World War II bombing

A Poem by Sarah Byrn Rickman

Fog shrouds the wings; dawn, but a shard of light.
Twin engines labor, eager to unbridle the horses.
Toes, hard on brakes, check the trembling aircraft.

From the tower, “Cleared for takeoff.”
Brakes off. Throttle to the firewall.
Spine thrust back against the seat.

Rolling, rumbling, reaching,
Wheels eat up runway. Lift.
Ease yoke back. Climb!

Eyes on instruments. Don’t look out!
The Pacific, invisible, lies below.
Altimeter reads seven…eight…nine hundred feet…

A shock of blue—a cloudless sky.

Execute a 180, bearing due east.
Sunrays strike silver wings, turning them gold.
Oh to pull over, stop in mid air, drink it all in!

Below, murky black stuff;
Ahead, two snow-covered peaks,
Sunlight rising through the pass between them.

Above it all, a sleek P-38 flies on wings of gold.

© 2016 Sarah Byrn Rickman

This poem is inspired by, and dedicated to, Betty Huyler Gillies (1908-1998), second in command, Women’s Auxiliary Ferrying Squadron, 1942-1944. In an oral history recorded in 1996, Betty described her first flight in a P-38 twin-engine pursuit aircraft that she ferried from Long Beach, California to Newark, New Jersey.




his is my winning entry in the National League of American Pen Women’s first Vinnie Ream Biennial Competition in Letters [the written word] 2015. The requirement, I was to write my personal artist’s statement, in 250 or fewer words, on the topic “The Divine call to art …”

I received my award at the 2016 NLAPW Biennial Meeting April 28, 2016.

The Divine call to art …

To the writer it is about story and voice.

A young woman earns her wings and flies — this is what she loves. Her country is at war. She joins the WASP (Women Airforce Service Pilots) and flies military aircraft for her country. She dies in a fiery crash. She is 23.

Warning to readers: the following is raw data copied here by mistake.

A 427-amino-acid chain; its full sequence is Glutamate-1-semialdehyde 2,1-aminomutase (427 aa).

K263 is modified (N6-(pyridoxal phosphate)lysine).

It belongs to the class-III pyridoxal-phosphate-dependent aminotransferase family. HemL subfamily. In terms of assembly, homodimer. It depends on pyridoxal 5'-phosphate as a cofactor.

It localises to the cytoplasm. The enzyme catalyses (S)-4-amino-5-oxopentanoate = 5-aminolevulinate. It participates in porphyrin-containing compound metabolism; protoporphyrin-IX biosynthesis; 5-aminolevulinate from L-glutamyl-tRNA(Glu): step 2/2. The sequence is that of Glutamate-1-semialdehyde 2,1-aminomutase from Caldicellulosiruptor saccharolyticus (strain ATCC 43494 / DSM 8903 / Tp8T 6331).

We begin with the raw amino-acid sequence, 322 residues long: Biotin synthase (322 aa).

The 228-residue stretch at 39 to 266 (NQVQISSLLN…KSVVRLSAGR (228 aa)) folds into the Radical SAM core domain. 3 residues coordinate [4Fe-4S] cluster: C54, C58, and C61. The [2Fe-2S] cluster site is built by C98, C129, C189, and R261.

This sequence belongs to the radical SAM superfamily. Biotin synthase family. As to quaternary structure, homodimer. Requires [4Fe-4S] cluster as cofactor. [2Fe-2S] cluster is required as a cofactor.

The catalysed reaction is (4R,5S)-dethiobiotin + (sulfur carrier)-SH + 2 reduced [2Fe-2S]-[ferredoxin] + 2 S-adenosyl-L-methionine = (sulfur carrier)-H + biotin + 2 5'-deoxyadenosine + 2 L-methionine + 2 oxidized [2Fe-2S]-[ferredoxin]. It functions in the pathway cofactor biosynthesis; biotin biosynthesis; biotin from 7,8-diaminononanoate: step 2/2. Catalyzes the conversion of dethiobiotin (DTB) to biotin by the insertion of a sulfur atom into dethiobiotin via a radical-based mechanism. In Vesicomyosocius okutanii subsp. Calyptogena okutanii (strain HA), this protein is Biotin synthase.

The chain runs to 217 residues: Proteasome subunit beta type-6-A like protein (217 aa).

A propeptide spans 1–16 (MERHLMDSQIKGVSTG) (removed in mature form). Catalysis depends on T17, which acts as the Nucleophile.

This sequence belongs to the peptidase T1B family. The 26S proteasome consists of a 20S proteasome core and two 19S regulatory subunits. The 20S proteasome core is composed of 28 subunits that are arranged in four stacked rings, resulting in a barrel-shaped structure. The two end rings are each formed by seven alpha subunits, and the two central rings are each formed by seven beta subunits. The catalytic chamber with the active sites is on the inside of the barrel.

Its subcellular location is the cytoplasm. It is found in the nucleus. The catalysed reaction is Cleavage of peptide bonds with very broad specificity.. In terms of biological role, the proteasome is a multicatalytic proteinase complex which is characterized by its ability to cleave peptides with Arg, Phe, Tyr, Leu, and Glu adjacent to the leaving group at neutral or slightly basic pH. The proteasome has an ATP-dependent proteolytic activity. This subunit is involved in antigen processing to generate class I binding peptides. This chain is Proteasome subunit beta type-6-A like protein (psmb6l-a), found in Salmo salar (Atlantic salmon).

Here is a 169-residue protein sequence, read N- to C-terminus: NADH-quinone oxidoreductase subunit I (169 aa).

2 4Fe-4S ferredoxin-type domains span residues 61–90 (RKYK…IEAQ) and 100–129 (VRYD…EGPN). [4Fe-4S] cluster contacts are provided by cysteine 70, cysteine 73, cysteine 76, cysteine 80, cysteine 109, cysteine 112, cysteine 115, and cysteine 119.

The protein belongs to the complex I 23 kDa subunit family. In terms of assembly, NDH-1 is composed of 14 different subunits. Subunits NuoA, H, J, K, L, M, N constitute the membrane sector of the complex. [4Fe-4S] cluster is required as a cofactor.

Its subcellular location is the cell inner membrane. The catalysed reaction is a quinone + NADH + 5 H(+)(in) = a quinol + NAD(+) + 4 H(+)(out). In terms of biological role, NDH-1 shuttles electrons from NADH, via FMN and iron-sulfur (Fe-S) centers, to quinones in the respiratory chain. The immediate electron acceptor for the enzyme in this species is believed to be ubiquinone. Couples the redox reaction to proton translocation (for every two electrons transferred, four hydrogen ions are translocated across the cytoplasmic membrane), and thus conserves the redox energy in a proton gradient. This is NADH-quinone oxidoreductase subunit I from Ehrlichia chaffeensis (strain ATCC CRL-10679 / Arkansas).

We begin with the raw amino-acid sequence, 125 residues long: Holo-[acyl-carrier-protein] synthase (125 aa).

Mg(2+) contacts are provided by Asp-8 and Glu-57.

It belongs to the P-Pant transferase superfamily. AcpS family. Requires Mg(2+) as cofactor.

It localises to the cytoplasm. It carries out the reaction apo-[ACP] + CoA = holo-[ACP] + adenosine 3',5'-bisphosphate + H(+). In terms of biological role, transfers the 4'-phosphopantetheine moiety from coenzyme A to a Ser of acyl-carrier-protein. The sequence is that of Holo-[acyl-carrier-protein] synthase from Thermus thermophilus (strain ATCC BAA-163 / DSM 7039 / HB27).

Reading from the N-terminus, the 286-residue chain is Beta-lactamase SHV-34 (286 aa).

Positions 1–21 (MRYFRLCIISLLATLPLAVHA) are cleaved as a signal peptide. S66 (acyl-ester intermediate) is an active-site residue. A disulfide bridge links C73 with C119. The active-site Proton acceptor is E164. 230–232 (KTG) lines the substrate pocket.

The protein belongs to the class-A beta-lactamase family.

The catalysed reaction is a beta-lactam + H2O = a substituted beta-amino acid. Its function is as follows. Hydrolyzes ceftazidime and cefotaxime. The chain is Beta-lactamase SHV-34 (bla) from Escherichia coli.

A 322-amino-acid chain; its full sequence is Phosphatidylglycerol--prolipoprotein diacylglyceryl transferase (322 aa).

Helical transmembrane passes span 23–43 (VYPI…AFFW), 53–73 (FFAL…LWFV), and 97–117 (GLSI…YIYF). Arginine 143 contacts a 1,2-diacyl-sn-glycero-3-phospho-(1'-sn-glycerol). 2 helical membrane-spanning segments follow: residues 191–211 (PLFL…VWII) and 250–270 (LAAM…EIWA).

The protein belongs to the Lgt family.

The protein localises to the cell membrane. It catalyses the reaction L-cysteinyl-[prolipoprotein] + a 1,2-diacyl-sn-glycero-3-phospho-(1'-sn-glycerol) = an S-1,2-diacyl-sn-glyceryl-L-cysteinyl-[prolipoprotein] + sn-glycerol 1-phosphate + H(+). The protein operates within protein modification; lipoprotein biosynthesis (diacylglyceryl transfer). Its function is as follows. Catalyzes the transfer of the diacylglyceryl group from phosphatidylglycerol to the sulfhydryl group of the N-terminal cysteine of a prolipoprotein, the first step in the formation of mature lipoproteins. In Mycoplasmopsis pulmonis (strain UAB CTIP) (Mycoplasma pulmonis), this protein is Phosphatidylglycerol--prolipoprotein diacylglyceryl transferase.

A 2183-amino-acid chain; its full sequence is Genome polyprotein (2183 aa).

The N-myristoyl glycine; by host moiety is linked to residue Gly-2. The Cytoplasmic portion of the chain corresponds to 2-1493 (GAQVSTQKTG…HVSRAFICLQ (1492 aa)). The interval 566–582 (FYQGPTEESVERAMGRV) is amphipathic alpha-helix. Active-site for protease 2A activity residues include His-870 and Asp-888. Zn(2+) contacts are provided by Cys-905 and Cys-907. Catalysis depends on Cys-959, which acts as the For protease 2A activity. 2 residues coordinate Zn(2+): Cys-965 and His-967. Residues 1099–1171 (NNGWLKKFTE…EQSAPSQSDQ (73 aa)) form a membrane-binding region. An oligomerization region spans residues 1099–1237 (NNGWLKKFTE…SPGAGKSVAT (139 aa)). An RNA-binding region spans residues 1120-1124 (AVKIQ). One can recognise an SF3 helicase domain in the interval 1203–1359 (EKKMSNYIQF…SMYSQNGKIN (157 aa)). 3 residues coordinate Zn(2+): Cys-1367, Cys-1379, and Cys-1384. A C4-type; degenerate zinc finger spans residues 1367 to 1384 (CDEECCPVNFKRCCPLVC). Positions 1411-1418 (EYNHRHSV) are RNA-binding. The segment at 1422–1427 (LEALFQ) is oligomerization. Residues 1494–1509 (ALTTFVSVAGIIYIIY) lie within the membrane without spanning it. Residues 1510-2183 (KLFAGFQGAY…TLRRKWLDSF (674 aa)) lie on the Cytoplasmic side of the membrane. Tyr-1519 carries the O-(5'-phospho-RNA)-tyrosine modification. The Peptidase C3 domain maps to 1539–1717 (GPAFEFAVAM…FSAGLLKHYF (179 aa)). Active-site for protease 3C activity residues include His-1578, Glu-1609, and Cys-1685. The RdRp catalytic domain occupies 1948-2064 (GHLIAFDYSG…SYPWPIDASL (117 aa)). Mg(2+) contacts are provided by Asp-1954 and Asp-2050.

By the time the war is over, few will remember her. Lives go on. Years pass. Memories fade. Her story is lost.

Her twin brother, always devoted but who must go on without her, lives his life — a wife, two sons, grandchildren. His wish — to have her story told. He has saved her letters home, written to family during her year of patriotic service. As he approaches his final days, he donates her letters to the WASP Archives.

A writer has contacted the Archives about this WASP. They have so little information. But the director remembers the writer and emails her. “Are you still interested?”


The letters lie in archival folders, most still in their envelopes. Experiencing the letters is like taking literary communion. They beckon: “take, read.” Paper so very fragile, but intact. The first page bears the wing insignia of the Air Transport Command. The date: Thanksgiving, 1942.

“Dear Mom, To attempt to set down in writing all the events of the past two weeks seems a Herculean task, but here goes.”

A voice, silent for 65 years, speaks across the years to the writer, who listens.


© Sarah Byrn Rickman, Author